American Marketer


Only 51pc of brands give mobile tools to in-store sales associates: NewStore

October 20, 2017

Burberry is one of the top performing luxury brands in the report. Image credit: NewStore


Physical retailers differentiate themselves from online counterparts through lower price points, a wider assortment of goods and unique experiences, but as ecommerce is priced to match and product selections expand, bricks-and-mortar sellers are defined only by experience.

Engaging with customers on the shop floor is one of the best ways of improving that experience and mobile technology can help sales associates accomplish that goal more effectively. But a report from NewStore found that only 51 percent of brands empower their associates with smartphones or other mobile devices to help customers.

"I think it is critical for store associates to use mobile devices in-store," said Stephan Schambach, founder and CEO of NewStore, Boston. "Customers are more equipped with product and brand knowledge when they enter a store today, and if they aren’t, they have their mobile device in hand ready and willing to help.

"It is surprising that only 51 percent of store associates carry a device themselves. Providing associates with the ability to answer inventory and product questions without leaving the customer’s side enhances their ability to act as a brand advocate and encourage sales.

"While 51 percent seems low, it’s progress. We found more than a 50 percent year-over-year, showing us that more brands are enjoying the benefits of utilizing mobile devices in-store."

Mobile tools
The idea of using mobile as a way of making sales associates in a store more effective on the shop floor has been floating around for as long as mobile has been a major force in consumers' lives.

But while countless brands have created mobile apps and tools for customers to use, fewer have embraced the idea of giving employees mobile power.

NewStore took a deep dive into some of the ways brands have used mobile in-store and came away with a middling impression. Brands are doing better than previous years, but they still are not doing enough.

For example, in addition to the aforementioned 51 percent of stores that give their sales associates mobile devices to use, only 46 percent of associates have the ability to access the brand’s online catalog through a device while on the shop floor.

Only 30 percent of brands currently offer the option of seeing in-store inventory from a mobile app or device and 31 percent of brands’ mobile Web sites have a “recently viewed” section to remind customers of what they were looking at previously.

In-store inventory. Image credit: NewStore

NewStore’s report mentions brands such as Burberry and Sephora as standouts in the retail world, making smart use of mobile to expand the way customers interact with the physical store.

"Burberry was among the top scoring brands in two categories in our report - Mobile Experience and Path to Purchase & Fulfillment," Mr. Schambach said. "Its app’s ‘For You’ section features shoppable stories, with a simple “scroll up” function taking consumers to a product page and effortless online checkout with Apple Pay, for both its mobile web and mobile app.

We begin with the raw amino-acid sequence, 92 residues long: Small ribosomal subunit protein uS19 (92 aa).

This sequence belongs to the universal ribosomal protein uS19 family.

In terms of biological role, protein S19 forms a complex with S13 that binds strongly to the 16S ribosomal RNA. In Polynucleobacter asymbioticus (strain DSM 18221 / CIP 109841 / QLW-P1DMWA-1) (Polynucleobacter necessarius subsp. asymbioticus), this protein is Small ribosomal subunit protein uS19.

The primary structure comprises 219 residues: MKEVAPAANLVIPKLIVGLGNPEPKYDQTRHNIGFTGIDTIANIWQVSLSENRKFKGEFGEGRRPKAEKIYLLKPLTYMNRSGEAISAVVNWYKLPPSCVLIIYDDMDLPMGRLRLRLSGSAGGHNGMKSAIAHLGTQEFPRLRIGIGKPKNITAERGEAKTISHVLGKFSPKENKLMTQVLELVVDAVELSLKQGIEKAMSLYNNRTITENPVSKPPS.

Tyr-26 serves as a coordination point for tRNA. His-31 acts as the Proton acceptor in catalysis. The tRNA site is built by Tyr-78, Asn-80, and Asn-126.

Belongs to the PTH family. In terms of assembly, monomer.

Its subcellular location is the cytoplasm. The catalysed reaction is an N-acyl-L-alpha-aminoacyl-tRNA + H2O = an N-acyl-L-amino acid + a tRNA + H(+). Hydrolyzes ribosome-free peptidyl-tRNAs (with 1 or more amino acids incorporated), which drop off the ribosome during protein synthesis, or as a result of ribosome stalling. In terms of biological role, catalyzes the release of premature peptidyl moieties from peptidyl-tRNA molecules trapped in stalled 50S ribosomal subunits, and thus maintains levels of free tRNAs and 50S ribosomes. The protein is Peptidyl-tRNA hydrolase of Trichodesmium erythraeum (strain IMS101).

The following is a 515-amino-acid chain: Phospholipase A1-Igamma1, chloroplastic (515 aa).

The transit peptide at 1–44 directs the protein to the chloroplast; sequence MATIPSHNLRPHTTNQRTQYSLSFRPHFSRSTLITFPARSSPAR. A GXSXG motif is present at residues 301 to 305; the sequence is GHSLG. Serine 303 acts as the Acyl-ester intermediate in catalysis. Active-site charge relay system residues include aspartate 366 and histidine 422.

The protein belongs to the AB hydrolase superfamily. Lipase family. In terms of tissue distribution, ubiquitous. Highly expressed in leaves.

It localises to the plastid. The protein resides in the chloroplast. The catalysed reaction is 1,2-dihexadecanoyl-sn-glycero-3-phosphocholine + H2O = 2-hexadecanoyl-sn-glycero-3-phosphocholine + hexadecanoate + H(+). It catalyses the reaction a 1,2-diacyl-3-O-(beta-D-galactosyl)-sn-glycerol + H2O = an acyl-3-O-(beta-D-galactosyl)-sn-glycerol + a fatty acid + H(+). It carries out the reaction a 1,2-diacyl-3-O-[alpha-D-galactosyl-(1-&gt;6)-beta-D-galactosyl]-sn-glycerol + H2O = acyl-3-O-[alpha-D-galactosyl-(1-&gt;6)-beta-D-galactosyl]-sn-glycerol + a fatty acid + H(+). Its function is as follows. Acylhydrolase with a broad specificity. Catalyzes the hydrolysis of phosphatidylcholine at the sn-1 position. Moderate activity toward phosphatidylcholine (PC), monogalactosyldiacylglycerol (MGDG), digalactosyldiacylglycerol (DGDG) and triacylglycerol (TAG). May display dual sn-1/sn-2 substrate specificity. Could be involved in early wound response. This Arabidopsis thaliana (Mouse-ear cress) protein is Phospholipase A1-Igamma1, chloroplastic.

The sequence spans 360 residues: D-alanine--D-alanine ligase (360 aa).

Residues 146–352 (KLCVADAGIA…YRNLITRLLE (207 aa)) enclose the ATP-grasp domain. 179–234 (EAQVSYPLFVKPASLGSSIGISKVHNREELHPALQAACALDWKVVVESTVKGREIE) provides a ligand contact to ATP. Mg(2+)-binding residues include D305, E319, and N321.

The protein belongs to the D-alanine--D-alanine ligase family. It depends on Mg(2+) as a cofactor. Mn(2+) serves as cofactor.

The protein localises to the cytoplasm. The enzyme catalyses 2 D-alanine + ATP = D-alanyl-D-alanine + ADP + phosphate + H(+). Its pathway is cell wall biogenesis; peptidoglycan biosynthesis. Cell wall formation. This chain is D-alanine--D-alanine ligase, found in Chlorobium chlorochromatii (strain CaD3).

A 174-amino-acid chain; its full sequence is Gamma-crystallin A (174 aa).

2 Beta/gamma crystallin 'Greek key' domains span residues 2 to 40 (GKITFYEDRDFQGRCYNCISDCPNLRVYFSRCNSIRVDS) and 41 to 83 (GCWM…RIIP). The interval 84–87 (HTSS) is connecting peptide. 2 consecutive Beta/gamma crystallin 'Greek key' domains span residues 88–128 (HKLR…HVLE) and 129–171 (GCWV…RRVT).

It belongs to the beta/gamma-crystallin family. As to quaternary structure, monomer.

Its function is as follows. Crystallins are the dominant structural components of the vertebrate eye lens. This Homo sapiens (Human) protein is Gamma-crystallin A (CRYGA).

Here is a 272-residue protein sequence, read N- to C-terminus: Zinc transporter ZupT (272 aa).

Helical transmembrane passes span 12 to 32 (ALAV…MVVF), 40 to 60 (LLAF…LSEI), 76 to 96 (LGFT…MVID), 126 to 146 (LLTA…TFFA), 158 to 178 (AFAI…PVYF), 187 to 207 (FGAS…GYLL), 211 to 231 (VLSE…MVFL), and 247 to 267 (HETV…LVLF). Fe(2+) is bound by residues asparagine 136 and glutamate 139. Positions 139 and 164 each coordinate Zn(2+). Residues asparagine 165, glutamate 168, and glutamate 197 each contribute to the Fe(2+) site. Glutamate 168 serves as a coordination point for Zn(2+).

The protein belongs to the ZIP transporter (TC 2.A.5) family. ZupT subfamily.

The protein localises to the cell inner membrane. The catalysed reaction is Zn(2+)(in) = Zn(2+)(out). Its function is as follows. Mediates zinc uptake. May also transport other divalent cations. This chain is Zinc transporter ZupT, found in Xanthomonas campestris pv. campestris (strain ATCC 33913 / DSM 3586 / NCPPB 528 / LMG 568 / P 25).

"The concept of improving mobile experience is simple. Retailers with quick, easy to navigate mobile sites and native apps will be ahead of the curve in today’s digital environment.

"Many brand and retail sites and apps today are slow and glitchy. Consumers expect a quick and easy browsing and purchase experience, and simply will not tolerate anything less."

On the floor
While overall usage of mobile by luxury brands and retailers could stand to see some growth, a number of brands are already using mobile in unique new ways.

For example, department store chain Nordstrom is creating a link between digital browsing and the in-store shopping experience with the expansion of an omnichannel service.

Starting last fall, the retailer piloted a Reserve Online & Try In-store feature for six of its locations in its home state of Washington, allowing consumers to reserve items they see on its ecommerce platform in a dressing room at a nearby store. This service, which brings the convenience and speed of online shopping to the tactile bricks-and-mortar environment, is now being extended to about 40 stores across the United States (see story).

Additionally, brands in the hospitality industry have been working on integrating mobile into the booking process.

For global travelers, mobile is increasingly the digital tool of choice for planning and browsing purposes.

The Crystal Ball. Image credit: NewStore

Fifty-two percent of travel related browsing is on mobile, and that number is only slated to increase. This data comes from an infographic released by AppLift, which lays out the details on how mobile has swept over the travel industry in the past few years (see story).

For the future, brands need to improve their use of mobile at every stage of the relationship with consumers.

"Our report found a decent improvement in the checkout experience on mobile, which is crucial for conversions," Mr. Schambach said. "The bottom line is that once a customer decides to buy something, it should be as easy as possible for them to get through the transaction.

"They shouldn’t be burdened with lengthy forms or slow load times," he said. "With increasing number of retailers accepting PayPal and Apple Pay through mobile, and with fewer fields being required before purchases, brands seem to be getting the hang of it.

"I’m hopeful for a future where the mobile experience in retail matches the expectations consumers have."